Once the federal courts were established, federal officials controlled the composition of federal juries in several ways. In most districts, federal marshals dictated the composition of federal juries by hand-selecting jurors of their choice. In addition, Congress ensured that the political, economic, and social characteristics of federal juries would differ dramatically from their state counterparts by providing that the federal courts would draw their juries overwhelmingly from the urban, commercial centers of the nation. The state courts, by contrast, drew their juries predominantly from the agrarian populations living outside those centers. It is highly unlikely that this pervasive control over the composition of federal juries was an unintended consequence of the Constitution. Instead, as this Article argues, the evidence strongly suggests that the federal officials’ control over the composition of federal juries constituted the single most important impetus behind the creation of diversity jurisdiction and a significant rationale for the establishment of the lower federal courts.

Judge Henry Friendly and the Mirror of Constitutional Law

Michael Boudin

Madison Lecture

Henry J. Friendly was one of the nation’s preeminent appellate judges. Judge Michael Boudin, once a law clerk to Judge Friendly, describes Judge Friendly’s career and judicial outlook in the New York University School of Law’s annual James Madison Lecture. Drawing upon Judge Friendly’s constitutional writings and decisions, the lecture touches upon Friendly’s gifts of mind, energy, and writing ability, and certain of his judicial characteristics: his attitude toward precedent and other constraints, his practical judgment, his intellectual rigor, and his essential moderation.

Finality in Class Action Litigation: Lessons from Habeas

William B. Rubenstein

A class action can only bind class members who are “adequately represented,” and thus a class action court necessarily determines representational adequacy. But should class members who were not an active part of that proceeding be able to relitigate adequacy in a collateral forum at a later date so as to evade the binding effect of the class judgment? Courts and scholars have generated a bipolar response to that question, with one side arguing that full relitigation is required by the constitutional nature of the question and the other insisting that no relitigation is permitted because of the issue-preclusive effect of the class court’s holding. Despite the richness of this debate, myriad specific questions about the availability, substance, and procedural details of the relitigation opportunity remain unexamined. In this Article, Professor Rubenstein expands the conversation outward by comparing class action law’s approach to relitigation of adequacy of representation with habeas corpus’s approach to relitigation of ineffective assistance of counsel claims in criminal cases. Using two recent, seemingly unconnected Supreme Court cases—one from each field—as case studies, Professor Rubenstein explains how these cases in fact raise remarkably similar questions. Specifically, the comparison reveals that habeas provides a relatively clear, rule-based system that specifies when—and according to what procedural rules—relitigation is available. Professor Rubenstein concludes by arguing that there are lessons for class action law in habeas’s approach: a method for considering when relitigation is appropriate that avoids the extremes of either “always” or “never”; a rule system that helps identify issues (such as substantive standards, degrees of deference, burdens of proof, and defaults) that have yet to be carefully examined in class action law; and a template for balancing the competing policy concerns at issue. Without defending current habeas doctrine, and without pretending that habeas and class actions are overtly similar, the Article nonetheless demonstrates that class action law’s relitigation problem can learn something through a close look at criminal law’s relitigation solutions.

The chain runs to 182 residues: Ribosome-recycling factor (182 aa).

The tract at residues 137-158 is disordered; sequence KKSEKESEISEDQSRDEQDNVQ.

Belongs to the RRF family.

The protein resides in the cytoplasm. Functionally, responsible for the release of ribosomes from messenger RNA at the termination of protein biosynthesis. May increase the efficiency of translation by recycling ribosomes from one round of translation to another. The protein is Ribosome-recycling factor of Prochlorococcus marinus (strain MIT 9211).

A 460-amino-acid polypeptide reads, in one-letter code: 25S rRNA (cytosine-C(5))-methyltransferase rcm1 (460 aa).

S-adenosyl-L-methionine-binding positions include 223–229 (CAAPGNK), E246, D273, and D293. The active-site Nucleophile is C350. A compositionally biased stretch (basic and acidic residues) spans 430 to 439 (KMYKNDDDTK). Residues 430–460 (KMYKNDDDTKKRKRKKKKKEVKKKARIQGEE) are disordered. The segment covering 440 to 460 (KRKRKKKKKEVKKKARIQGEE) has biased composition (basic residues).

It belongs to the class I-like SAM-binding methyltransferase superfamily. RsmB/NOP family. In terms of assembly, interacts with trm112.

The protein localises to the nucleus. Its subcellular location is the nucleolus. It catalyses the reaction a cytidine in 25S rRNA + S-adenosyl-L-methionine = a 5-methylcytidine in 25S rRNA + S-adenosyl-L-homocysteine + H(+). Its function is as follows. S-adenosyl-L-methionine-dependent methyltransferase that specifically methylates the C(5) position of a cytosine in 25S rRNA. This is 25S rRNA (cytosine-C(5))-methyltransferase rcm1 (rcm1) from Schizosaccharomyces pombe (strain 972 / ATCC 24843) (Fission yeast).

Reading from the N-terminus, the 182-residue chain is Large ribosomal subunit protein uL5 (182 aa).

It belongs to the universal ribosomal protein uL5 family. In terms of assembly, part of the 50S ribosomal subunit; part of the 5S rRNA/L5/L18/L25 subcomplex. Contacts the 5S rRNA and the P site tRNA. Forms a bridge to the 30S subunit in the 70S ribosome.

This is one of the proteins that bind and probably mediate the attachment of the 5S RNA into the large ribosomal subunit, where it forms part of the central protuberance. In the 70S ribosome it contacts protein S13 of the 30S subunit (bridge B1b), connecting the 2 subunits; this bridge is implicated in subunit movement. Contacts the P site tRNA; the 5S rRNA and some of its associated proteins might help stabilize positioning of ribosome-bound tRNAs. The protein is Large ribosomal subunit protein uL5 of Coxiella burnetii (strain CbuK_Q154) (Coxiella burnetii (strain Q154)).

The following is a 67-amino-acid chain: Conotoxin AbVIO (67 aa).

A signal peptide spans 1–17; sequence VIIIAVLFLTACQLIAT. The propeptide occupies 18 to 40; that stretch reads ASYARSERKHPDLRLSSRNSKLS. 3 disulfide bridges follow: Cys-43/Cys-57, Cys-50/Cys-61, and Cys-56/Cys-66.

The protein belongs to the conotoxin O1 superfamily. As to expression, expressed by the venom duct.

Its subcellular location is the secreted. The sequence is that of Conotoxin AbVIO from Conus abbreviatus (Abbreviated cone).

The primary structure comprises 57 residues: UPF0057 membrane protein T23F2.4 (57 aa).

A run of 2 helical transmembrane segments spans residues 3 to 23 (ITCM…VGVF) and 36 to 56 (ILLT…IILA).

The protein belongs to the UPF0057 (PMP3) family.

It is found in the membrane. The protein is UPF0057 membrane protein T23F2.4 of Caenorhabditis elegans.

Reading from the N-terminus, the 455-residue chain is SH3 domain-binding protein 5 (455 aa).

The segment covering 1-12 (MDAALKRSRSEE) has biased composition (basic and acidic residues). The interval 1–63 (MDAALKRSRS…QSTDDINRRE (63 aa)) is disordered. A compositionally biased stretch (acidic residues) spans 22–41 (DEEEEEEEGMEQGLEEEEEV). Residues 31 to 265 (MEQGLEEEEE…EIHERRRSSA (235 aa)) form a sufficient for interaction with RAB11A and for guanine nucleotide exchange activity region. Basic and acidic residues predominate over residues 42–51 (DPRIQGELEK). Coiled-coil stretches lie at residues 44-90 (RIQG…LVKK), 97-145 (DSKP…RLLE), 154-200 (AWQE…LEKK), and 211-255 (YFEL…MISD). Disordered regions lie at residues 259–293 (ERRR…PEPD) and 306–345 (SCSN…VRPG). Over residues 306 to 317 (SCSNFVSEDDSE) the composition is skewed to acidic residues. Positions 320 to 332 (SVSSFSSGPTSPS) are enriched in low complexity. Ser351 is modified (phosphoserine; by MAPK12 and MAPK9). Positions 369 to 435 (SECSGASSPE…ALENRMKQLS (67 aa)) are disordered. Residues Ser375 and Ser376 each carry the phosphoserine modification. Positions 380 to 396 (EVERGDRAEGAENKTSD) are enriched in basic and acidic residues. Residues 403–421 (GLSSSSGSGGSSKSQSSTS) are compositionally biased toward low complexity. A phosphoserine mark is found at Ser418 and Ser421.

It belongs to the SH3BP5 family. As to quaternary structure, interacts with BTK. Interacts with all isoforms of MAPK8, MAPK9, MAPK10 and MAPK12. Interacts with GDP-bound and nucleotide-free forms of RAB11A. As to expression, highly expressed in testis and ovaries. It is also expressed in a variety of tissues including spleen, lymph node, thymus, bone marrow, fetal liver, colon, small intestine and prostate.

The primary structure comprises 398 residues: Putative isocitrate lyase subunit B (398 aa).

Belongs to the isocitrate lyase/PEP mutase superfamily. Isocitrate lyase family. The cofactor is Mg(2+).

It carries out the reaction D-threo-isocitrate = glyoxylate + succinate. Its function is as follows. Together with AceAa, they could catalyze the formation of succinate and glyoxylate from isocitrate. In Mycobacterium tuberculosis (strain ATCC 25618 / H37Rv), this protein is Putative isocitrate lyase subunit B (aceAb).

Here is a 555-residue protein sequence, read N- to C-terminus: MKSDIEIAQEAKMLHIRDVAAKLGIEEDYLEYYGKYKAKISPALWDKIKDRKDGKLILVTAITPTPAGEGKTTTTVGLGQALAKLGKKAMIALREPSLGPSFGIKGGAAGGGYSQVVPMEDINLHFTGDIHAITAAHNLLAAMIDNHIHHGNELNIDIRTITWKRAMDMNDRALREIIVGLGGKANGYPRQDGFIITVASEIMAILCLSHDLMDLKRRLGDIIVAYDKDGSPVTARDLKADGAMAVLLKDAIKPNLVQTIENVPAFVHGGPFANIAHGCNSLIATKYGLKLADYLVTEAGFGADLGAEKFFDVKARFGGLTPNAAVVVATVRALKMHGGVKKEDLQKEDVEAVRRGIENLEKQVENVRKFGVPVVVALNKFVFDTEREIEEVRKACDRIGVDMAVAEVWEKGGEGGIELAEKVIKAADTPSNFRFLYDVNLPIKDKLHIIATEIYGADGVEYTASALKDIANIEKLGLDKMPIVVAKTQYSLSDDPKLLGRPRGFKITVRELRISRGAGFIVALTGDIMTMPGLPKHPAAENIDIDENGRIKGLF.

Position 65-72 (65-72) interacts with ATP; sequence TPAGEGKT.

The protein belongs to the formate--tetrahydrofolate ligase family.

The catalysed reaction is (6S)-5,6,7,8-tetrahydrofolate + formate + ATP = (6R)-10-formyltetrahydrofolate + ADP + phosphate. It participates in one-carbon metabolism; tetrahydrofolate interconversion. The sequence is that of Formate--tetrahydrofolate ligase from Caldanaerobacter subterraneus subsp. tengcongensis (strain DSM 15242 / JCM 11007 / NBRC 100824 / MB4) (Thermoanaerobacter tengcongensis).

Of Equal Wrongs and Half Rights

Gideon Parchomovsky, Peter Siegelman, Steve Thel

With a tiny handful of exceptions, common law jurisprudence is predicated on a “winner-take-all” principle: The plaintiff either gets the entire entitlement at issue or collects nothing at all. Cases that split an entitlement between the two parties are exceedingly rare. While there may be sound reasons for the all-or-nothing rule, in this Article we argue that there is a limited but important set of property, torts, and contracts cases in which an equal division of an entitlement should be adopted. The common element in these cases is a windfall—a gain or loss that occurs despite the fact that no effort to promote, prevent, or allocate it ex ante would be cost-justified or reasonable. We show that an equal division of disputed windfalls promotes both efficiency and fairness and also has the virtue of clarifying several tortured legal doctrines.

We also address and reject the standard objections to split-the-difference remedies. We demonstrate that the introduction of a splitting option is unlikely to distort judicial incentives, and that it is likely to improve the integrity of the judicial system. Counterintuitively, we show that giving judges the option to order a compromise remedy in windfall disputes is likely to reduce judicial error, rather than increase it, and that the valuation problems that attend the introduction of a split-the-difference rule are insignificant.

Understanding “Judicial Lockjaw”: The Debate over Extrajudicial Activity

Leslie B. Dubeck